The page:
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WIREs Data Mining Knowl Discov
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Method evaluation, parameterization, and result validation in unsupervised data mining: A critical survey

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Abstract Machine Learning (ML) and Data Mining (DM) build tools intended to help users solve data‐related problems that are infeasible for “unaugmented” humans. Tools need manuals, however, and in the case of ML/DM methods, this means guidance with respect to which technique to choose, how to parameterize it, and how to interpret derived results to arrive at knowledge about the phenomena underlying the data. While such information is available in the literature, it has not yet been collected in one place. We survey three types of work for clustering and pattern mining: (1) comparisons of existing techniques, (2) evaluations of different parameterization options and studies providing guidance for setting parameter values, and (3) work comparing mining results with the ground truth. We find that although interesting results exist, as a whole the body of work on these questions is too limited. In addition, we survey recent studies in the field of community detection, as a contrasting example. We argue that an objective obstacle for performing needed studies is a lack of data and survey the state of available data, pointing out certain limitations. As a solution, we propose to augment existing data by artificially generated data, review the state‐of‐the‐art in data generation in unsupervised mining, and identify shortcomings. In more general terms, we call for the development of a true “Data Science” that—based on work in other domains, results in ML, and existing tools—develops needed data generators and builds up the knowledge needed to effectively employ unsupervised mining techniques. This article is categorized under: Fundamental Concepts of Data and Knowledge > Key Design Issues in Data Mining Ensemble Methods > Structure Discovery Internet > Society and Culture Fundamental Concepts of Data and Knowledge > Motivation and Emergence of Data Mining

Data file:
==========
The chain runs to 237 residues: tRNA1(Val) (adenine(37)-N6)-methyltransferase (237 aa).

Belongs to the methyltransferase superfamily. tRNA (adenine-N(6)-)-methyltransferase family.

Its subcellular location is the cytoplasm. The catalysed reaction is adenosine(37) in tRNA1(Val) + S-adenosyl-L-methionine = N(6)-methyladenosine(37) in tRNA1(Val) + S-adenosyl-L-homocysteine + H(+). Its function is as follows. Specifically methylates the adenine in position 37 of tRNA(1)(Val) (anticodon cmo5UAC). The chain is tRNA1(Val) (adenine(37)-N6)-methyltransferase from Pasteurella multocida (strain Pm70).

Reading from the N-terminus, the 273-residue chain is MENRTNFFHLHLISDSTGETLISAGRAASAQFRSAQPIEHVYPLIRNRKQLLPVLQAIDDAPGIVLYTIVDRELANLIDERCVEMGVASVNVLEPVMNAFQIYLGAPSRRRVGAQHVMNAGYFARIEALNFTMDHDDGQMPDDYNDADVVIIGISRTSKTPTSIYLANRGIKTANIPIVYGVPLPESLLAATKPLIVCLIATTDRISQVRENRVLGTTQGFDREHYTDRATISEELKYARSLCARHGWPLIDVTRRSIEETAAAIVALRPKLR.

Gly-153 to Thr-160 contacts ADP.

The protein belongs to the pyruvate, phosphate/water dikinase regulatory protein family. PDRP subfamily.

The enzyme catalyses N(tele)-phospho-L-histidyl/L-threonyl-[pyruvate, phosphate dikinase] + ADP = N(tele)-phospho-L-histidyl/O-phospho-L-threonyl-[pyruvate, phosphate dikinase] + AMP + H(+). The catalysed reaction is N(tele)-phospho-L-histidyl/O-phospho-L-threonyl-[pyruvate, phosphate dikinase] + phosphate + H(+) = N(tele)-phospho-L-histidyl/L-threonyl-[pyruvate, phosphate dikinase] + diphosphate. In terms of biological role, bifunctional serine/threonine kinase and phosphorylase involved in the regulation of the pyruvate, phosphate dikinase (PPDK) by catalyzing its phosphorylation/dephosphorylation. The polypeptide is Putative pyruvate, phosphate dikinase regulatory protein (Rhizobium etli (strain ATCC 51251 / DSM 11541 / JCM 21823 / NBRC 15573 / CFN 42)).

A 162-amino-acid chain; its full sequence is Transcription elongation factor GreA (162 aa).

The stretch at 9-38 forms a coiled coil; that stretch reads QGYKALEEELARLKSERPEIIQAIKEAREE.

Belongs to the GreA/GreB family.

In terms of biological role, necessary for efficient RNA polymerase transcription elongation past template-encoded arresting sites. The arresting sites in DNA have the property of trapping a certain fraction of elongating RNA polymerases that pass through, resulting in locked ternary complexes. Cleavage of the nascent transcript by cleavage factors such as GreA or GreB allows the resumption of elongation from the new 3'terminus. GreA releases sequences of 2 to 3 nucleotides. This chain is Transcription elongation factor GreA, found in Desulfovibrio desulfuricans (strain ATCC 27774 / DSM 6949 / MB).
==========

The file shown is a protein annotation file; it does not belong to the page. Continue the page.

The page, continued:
Different paths through the survey
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Item support distribution for the retail data set (left), Quest N1000L2000T10I4 (center), and Quest with L80 (right)
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Data mining results can either act as inputs in further data analysis, or can be interpreted by humans to arrive at knowledge about the world
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Relative performance graphs for the comparisons by Liu et al. (left) and Guerra et al. (right). In the left‐hand graph, criteria at the same level have similar capabilities
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Relative performance graphs of several evaluations of internal validation criteria
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Relative performance graph of different clustering evaluations
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Relative performance graph of different FGM publications. Directed edges from one algorithm to another indicate that the former ran faster than the latter, edges without direction indicate similar behavior
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Relative performance graph of different FSM publications. Directed edges from one algorithm to another indicate that the former ran faster than the latter, edges without direction indicate similar behavior
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Relative performance graphs for several FIM publications. A directed edge from an algorithm to another means that the first algorithm ran faster, an undirected edge that they perform similarly
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Browse by Topic

Fundamental Concepts of Data and Knowledge > Key Design Issues in Data Mining
Fundamental Concepts of Data and Knowledge > Motivation and Emergence of Data Mining
Algorithmic Development > Structure Discovery

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